Removed

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Posted

Vim.

And if I need to use an IDE, I try to find and install a plugin to Vimify it.

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Posted

vim if I'm editing over SSH.

Notepad++ on Windows.

For full IDEs I'm liking the Jetbrains products right now.

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Posted

vim is pretty hard to beat, but if I had to choose a graphical editor, I would choose Notepad++ for Windows and Geany for Linux/FreeBSD. I try to avoid heavy IDE's as much as possible. (Although there is a fine line between an IDE and a good source code editor.)

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Posted

+1000000000000 for Visual Studio/Visual Studio Express (Free)

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Posted

I have no idea why people use vim......you have GUIs, people, use them.

I understand that in quick edits vim is great but it and its horrible keyboard shortcuts are unsupportable.....

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Posted

I have no idea why people use vi/vim, it's the worst text editor since sliced bread, nano ftw.

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Posted

I have no idea why people use vim......you have GUIs, people, use them.

I understand that in quick edits vim is great but it and its horrible keyboard shortcuts are unsupportable.....

It's not about GUI vs CLI. I install plugins to vimify my IDEs too.

People like Vim because its modal nature allows single keypress shortcuts. Heaps and heaps of them, making the concept of Text Objects possible. Hence the steep learning curve, but also hence the substantial boost in productivity once mastered.

Vim is as close as I've been able to get to directly manipulating text with my brain. That's why I like Vim.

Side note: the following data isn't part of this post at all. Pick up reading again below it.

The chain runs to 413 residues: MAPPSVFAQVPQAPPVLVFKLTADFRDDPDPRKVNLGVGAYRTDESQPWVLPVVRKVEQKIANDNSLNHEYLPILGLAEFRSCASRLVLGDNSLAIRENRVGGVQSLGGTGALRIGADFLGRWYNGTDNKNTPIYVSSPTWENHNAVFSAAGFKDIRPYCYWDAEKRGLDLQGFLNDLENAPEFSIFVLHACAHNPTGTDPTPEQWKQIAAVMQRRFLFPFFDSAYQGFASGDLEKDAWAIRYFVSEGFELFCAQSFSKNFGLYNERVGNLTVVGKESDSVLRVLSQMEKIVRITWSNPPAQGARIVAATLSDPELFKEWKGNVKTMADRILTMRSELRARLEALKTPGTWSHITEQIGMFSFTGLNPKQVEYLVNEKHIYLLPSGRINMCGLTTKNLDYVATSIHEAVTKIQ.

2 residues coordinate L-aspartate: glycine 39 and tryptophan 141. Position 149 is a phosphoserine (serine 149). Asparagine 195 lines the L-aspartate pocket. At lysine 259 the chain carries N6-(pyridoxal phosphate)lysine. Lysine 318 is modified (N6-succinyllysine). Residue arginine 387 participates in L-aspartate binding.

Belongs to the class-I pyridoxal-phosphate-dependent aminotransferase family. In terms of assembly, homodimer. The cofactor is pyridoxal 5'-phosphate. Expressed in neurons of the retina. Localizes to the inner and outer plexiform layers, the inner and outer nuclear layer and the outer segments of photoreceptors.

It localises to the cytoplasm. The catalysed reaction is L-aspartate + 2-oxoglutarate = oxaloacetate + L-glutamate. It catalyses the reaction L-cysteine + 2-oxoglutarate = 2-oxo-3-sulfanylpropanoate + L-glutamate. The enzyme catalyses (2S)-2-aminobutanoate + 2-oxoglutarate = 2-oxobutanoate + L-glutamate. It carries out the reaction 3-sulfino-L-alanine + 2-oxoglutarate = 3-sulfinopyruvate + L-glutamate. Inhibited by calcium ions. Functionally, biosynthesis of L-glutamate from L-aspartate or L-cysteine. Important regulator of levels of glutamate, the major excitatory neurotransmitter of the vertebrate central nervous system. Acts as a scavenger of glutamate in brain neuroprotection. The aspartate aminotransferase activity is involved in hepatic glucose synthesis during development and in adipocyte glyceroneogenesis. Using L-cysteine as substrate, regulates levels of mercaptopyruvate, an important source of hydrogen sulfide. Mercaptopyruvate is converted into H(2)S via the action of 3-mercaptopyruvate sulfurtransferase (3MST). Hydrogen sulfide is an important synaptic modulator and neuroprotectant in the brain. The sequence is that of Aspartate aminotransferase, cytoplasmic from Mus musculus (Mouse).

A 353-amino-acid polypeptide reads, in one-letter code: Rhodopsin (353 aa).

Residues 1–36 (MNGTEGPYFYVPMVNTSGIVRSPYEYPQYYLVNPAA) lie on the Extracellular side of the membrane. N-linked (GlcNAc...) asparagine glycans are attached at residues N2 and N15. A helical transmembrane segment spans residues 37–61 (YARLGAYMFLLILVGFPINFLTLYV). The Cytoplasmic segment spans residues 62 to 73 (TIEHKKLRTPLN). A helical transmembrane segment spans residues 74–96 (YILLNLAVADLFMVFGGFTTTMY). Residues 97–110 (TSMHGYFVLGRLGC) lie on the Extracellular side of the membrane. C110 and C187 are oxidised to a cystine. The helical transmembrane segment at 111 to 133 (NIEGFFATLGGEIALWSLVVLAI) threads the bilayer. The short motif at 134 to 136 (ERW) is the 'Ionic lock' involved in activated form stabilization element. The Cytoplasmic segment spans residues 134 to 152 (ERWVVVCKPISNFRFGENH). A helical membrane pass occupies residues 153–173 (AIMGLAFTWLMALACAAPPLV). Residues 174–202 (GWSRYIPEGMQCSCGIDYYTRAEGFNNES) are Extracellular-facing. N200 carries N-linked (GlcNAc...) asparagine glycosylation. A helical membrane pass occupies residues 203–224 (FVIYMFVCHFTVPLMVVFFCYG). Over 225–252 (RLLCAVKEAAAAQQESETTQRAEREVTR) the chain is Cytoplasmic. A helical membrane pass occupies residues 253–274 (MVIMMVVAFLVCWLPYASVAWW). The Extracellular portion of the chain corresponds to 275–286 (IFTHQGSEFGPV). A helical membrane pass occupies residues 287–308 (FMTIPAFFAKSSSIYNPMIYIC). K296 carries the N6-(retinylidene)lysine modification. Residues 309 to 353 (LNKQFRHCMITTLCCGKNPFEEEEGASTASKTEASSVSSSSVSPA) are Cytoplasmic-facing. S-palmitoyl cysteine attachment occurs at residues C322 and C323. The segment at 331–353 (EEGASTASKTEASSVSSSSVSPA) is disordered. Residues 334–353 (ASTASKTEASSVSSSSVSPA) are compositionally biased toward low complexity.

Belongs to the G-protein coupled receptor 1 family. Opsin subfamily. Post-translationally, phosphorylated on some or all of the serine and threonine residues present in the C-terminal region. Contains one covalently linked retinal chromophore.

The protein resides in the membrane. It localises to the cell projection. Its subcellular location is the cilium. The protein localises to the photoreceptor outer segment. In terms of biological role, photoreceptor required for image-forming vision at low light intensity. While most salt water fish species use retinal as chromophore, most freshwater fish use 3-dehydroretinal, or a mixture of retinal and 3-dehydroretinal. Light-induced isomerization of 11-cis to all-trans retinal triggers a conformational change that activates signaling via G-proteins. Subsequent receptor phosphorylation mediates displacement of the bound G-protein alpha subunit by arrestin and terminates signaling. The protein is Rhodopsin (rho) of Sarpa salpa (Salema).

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Posted

I really like Sublime Text 2 but development seems to have stopped which has put me off buying it. Since the release of 2.0.1 back in the summer I have heard nothing, not even a beta. I hope it is not abandoned like TextMate was as it is a lovely editor.

My main text editor is UltraEdit and has been for over 12 years now. I own a lifetime upgrade license which I have really got my moneys worth out of. It isn't as pretty as other editors but it is rock solid and fast. It has a couple of bugs with Unicode (still!) but other than that I can't really fault it. Well actually I can, after using ST2 and having JSON files to store settings I don't like how messy UltraEdit is for configuartion but that is a pretty small thing as I hardly ever have to change settings these days as I have it working exactly as I need it.

For an IDE I mainly use Visual Studio (2012) for C# and C++ on Windows and Eclipse for Java.

Notepad++ is an alright editor but it is ugly and has some horrible design decisions. They really need to scrap the UI and start over but I can't see that happening.

For a nice little portable editor Notepad2 is pretty nice for a single exe and ini file stored on a usb memory stick with built in syntax highlighting, etc.

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Posted

^ except TextMate wasn't abandoned...

And Sublime 2 is still worth the buy because you can vimmify it if you want.

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Posted

I don't know that Sublime Text was abandoned, but honestly, it's a text editor, it has plugins... I don't see why people expect updates every other week.

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Posted

VS2012